Manatee educator teamed up with beloved coach to accomplish goal

vmannix@bradenton.comJanuary 8, 2014 

Sanders

MANATEE -- The start of the school year was one they would never forget.

Not Oscar Sanders.

Not Eddie Shannon.

It was 1969 and integration had arrived for Manatee High School.

Sanders was a new assistant principal and Shannon, an assistant football and junior varsity basketball coach. Both African-American educators had come from Lincoln Memorial High School, which was phased out as part of the mainstreaming of minorities into Manatee High.

"When we got there, there was fighting all over campus," Shannon said. "But we had each other's back."

Now the revered coach's former colleague is gone.

Sanders passed Dec. 29.

He was 83.

A U.S. Army medic during the Korean War and a Florida A&M University graduate, Sanders was a longtime educator and administrator in Manatee County. He taught at Lincoln and was a dean of students there until 1969.

Then came integration.

"It was a difficult situation and Oscar was right in the middle of it," said former Manatee County Superintendent Gene Witt, then-director of secondary education. "But it worked out, a lot of it because of Oscar and Eddie."

Sanders, Witt said, "had a way of connecting with all people. He fit like a glove and people -- black and white -- respected him and Eddie."

Yavonka Sanders remembered her grandfather talking about those turbulent days, acknowledging he was the man for the challenge.

"He said they were very trying times, but he was strong-willed, fearless and believed in perseverence despite the odds," the Orlando resident said. "Even though he was uncertain he was not going to let students and teachers see that in him. The objective was integration and failure was not an option."

That urgency wasn't lost on Sanders and Shannon, whose collaboration saw them through their share of trials at school.

"It took four, five months before students stopped fighting and went to class, understanding what it was going to be like and it wasn't going to change," Shannon said. "We were going to have to learn how to get along with one another. I had the kids, he had the teachers and with both of us working together and understanding one another, things changed.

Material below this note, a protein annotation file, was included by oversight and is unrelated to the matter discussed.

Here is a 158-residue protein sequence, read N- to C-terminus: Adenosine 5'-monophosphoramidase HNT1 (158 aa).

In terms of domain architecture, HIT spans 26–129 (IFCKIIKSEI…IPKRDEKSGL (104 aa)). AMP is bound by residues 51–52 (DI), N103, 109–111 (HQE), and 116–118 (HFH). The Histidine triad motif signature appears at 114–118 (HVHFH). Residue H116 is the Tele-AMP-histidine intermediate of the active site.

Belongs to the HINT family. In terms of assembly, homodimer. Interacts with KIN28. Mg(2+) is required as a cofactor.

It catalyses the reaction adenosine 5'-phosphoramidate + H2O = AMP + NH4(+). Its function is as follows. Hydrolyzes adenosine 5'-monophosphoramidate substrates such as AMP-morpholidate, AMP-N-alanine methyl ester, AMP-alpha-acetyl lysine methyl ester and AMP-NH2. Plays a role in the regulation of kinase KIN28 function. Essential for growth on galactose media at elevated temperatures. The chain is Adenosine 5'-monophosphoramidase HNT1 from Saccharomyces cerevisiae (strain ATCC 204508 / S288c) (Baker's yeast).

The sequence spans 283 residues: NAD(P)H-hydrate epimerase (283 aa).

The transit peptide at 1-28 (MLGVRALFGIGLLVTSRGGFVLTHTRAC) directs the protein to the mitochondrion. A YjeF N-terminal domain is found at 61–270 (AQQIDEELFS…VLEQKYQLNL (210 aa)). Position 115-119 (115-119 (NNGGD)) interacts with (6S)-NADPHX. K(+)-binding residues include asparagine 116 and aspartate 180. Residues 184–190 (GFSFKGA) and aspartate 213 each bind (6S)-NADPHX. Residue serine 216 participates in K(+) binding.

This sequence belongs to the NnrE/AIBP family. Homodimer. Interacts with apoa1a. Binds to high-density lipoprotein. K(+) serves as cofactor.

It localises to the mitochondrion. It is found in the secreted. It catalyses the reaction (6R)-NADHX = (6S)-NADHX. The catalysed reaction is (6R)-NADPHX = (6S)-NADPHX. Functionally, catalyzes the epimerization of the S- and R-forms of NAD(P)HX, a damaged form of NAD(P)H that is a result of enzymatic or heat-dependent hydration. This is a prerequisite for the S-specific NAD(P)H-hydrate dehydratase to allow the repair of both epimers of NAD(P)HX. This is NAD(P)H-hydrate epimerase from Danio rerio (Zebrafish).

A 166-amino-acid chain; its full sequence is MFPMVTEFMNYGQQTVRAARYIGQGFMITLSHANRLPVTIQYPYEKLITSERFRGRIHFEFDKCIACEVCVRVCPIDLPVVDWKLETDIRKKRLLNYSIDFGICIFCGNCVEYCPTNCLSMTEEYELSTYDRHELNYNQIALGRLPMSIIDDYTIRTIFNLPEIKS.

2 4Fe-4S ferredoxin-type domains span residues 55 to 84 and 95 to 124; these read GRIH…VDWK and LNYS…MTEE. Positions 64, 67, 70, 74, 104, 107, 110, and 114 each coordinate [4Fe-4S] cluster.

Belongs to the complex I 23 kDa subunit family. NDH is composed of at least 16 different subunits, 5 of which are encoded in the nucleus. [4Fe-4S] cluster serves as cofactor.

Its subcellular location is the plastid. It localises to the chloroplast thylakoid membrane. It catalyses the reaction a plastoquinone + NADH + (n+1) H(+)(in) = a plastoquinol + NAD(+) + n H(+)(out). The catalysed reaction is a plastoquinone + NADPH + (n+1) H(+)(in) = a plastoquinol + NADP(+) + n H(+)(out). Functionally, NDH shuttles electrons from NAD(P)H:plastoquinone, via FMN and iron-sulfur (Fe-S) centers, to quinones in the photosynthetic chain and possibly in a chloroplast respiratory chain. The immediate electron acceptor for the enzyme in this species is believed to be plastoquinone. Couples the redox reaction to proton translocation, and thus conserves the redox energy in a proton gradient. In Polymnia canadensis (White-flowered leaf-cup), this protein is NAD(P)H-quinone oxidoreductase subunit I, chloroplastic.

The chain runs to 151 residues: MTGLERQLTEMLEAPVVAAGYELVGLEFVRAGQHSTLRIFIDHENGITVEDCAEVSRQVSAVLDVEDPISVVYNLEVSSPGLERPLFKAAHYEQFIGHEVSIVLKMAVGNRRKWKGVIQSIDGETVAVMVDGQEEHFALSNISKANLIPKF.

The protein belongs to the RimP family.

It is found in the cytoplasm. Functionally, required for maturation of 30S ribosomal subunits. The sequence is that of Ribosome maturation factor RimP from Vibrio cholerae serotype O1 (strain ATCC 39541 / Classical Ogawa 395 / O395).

"It wouldn't have worked without him."

Sanders retired from Manatee High in 1991, yet his legacy endures.

Take it from Barbara Harvey, longtime school board member and community advocate.

"Oscar Sanders was a defi

nite bridge builder for not only education in Manatee County schools, not only integration in Manatee County, but also for relationships in Manatee County," she said.

"He was one anyone could call and address any problem, specifically problems dealing with students and staff as we integrated our schools and closed our minority schools and we addressed the concerns of integration. He was a leader in Manatee County we should revere and remember in our history."

Sanders is survived by wife Ruth Inez, sons Ernest and Karl, daughters Verna and Darlene, as well as seven grandchildren and three great-grandchildren.

Services were held Jan. 4 at Mount Raymond Full Gospel Baptist Church in Palmetto.

Interment was at Mansion Memorial Park in Ellenton.

Vin Mannix, local columnist, can be reached at 941-745-7055. Twitter: @vinmannix

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